Kenneth Rouse had everything going against him at his 1992 trial for the murder of a convenience store clerk. His mental disabilities were so severe that he was not fully capable of understanding his actions or participating in his defense. During his trial, he attempted suicide by smashing his hands through a window and slashing his wrists. But perhaps the biggest strike against him was that he was a black man charged with killing a white woman, and at least one member of his all-white jury was openly racist.
Quick Facts: Kenneth Rouse
- Race: African American
- County: Randolph
- Date of Crime: March 16, 1991
- Victim: Hazel Colleen Broadway, White, Age 63
- Conviction Date: March 25, 1992
- Execution Date: No date has been set, Rouse remains on death row
- Errors: Still on death row after a juror admitted “bigotry” played a key role in his decision.
Rouse was sentenced to death for the 1991 robbery, attempted rape and murder of Hazel Broadway, a clerk at the Pantry convenience store in Asheboro.
After the trial, defense investigators assigned a Duke University law student to interview jurors in the case. One juror, Joseph Baynard, signed a sworn affidavit admitting that he had lied to earn his spot on the panel. Baynard’s mother had been murdered by a black man 40 years earlier, under very similar circumstances to the crime Rouse stood accused of. In the affidavit, Baynard said, “In particular, the pictures of Mrs. Broadway [the victim] at the murder scene reminded me of pictures of my mother after she had been murdered.” He said he decided not to volunteer information about his mother’s killing because he wanted to serve on the jury.
The juror also admitted in the affidavit that racial bigotry played a role in his decision to sentence a black man to death. When contacted by investigators in the case, Baynard said he believed that “blacks do not care about living as much as whites do” and that “black men rape white women so they can brag about it to their friends.” He also referred to African-Americans as “niggers.” He told the defense investigator that one purpose of the death penalty is to rid the world of defective human beings and said Rouse was “one step above a moron.” The law student swore to the juror’s statements in an affidavit.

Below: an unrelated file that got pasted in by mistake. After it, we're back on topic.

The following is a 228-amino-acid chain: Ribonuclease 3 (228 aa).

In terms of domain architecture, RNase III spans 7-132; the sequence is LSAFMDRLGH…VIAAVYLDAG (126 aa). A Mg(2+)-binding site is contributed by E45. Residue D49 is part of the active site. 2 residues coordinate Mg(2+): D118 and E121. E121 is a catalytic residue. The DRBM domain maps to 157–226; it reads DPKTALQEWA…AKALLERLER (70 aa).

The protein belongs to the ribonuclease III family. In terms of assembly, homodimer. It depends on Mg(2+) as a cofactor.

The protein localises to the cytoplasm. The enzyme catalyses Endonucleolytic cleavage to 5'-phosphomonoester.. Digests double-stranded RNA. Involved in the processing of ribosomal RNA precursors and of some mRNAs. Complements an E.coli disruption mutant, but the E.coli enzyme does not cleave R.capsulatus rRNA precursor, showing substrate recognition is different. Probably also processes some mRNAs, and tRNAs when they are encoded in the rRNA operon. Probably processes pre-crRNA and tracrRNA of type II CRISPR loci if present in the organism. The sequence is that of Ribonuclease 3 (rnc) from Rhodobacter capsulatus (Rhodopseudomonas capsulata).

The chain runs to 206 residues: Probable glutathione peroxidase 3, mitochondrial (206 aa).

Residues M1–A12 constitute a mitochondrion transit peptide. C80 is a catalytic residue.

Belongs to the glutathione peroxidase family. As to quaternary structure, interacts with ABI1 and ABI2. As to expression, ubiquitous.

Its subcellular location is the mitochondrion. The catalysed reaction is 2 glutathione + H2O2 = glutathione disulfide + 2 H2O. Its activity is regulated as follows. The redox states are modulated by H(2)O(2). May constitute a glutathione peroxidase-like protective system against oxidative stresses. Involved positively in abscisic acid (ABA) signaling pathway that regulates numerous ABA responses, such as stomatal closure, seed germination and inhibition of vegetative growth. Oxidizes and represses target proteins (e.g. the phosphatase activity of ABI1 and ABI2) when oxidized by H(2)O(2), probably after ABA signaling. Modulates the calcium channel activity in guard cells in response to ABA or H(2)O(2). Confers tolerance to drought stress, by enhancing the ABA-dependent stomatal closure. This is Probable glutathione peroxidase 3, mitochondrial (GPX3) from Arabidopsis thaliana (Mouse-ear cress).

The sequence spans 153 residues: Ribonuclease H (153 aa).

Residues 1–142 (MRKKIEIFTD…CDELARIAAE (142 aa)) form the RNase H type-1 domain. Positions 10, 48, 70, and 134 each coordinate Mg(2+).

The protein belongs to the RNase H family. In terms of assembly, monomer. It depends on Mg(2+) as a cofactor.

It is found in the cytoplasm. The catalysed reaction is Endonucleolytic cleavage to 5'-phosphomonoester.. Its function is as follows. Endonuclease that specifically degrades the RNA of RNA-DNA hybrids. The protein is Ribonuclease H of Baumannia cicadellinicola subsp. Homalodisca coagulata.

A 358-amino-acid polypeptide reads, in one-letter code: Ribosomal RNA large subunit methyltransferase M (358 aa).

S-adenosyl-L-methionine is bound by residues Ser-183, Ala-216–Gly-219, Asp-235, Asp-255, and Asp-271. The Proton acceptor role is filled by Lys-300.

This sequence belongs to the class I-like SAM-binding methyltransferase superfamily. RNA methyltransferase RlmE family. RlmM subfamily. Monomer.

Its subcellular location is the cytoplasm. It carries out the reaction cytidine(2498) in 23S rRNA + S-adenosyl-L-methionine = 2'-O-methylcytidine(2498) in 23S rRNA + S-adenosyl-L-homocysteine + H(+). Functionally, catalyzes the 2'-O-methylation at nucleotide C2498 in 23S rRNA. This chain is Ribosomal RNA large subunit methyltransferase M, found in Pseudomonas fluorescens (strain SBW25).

This evidence has never been heard in court. The lower courts have denied requests for a new trial, and the federal appeals court refused to hear it because his lawyers filed his petition one day after the deadline. The court refused to make an exception on the missed deadline, despite the gravity of Rouse’s case.
Four U.S. District Court judges disagreed with the decision not to hear Rouse’s case. In her dissent, Judge Diana Gribbon Motz said, “I cannot join a decision that would allow the most minor procedural default imaginable to prohibit all evidentiary inquiry into such a serious constitutional claim.” Because of a single day, this important evidence of racial bias and improper jury conduct has never been examined in court — and the death sentence imposed by a biased jury still stands.